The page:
February 1, 2018

Anusha Meher

This past full moon was exhilarating! Anusha and I have this special language. An unspoken balance. An evolving admiration. For this gathering, I felt I was supposed to watch her, listen to her, do as she does. Among many things, Anusha is firstly a writer, a poet. Its apparent that her words are channelled from great source. This time, Anusha shape-shifted into a shewolf and the moons theme was about "being in-between."


We spent the early day in my dinning room with my nieces and my sister in law. Anusha finished up what she had to do, making phone calls and some work on her laptop. I painted my niece's face and her cousins too. Anusha painted a beautiful, powerful butterfly/lady on my cheek. I made a line down the bridge of her nose. As the sun fell behind the western mountain, Anusha and I stood at the backdoor, mesmerized by the layering of the colors. How the sun goes down, inch by inch. We were so comfortable, standing there, at the backdoor, between the warm house and the winter air. We leaned in opposite crevasses of the doorway, telling what we've made of our words and our thoughts. Anusha said we should go for a walk. 


We went across the street and entered the woods. Anusha said she had to make one last phone call, so she did, as we walked, separately but together, toward the stream. We arrived to a steep hill.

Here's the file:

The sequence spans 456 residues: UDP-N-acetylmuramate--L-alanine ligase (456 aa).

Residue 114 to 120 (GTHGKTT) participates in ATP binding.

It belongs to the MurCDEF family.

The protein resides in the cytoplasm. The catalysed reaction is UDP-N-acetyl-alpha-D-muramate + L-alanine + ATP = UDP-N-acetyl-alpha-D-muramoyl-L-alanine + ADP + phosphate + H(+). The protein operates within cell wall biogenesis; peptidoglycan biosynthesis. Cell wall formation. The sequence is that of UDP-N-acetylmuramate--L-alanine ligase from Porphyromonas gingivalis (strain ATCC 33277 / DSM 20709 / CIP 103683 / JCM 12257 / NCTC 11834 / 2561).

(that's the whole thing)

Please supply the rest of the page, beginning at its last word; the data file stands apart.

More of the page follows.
All throughout the woods, there are areas enclosed with rock walls made by farmers, many, many years ago. We stood on top of one rock wall. I noticed that Anusha looked up. I was looking down. Basically digging my grave, ready to lay in it. I followed her lead, and joined her in looking up. It was beautiful up there. The canopy spread into a a perfectly interesting shape to frame the sky. With a little bit of sunlight left. We heard an owl, hoot, hooting. Dogs barked in the distance. As much as I wanted them to shut up, their barks made me feel safe and protected.

Anusha closed her eyes and inhaled. I closed my eyes and inhaled. She exhaled. So I did.

We stayed here for a long time. Time we didn't keep track of. The stream was rushing, as it does this time of the year. The underground aquifers are filled to the brim from the abundance of rain and melted snow. The Winter stream widens twice its Summers width.

I wished I would have brought a musical instrument to play. Anusha suggested I sing without one. I made a beat on a tree trunk with my hands and sang one of the first songs I ever wrote.

"You're a chimer, just leaning on your friends
Such a chimer, when will the bells stop ringing
It's so
beautiful, looking out the window
It's so wonderful, hearing the wind blow on you
Chimer, just leaning on your friends
Such a chimer, when will the bells stop ringing, ringing, ringing, ringing..."

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We looked to the moon, rising over an eastern mountaintop, peaking through the clouds. There were distant lights in every direction. Behind us from the houses, up to our right were airplanes in the sky, a tower, and what appeared to be the headlights of cars turning a corner far away.

The entire night, Anusha held a book at her heart, a manuscript by her grandfather. He left it to her to complete. Her hands were freezing and so were my toes. Anusha howled farewell to the moon. I howled. The dogs heard us and howled along. It made us laugh. So we howled and howled and howled some more.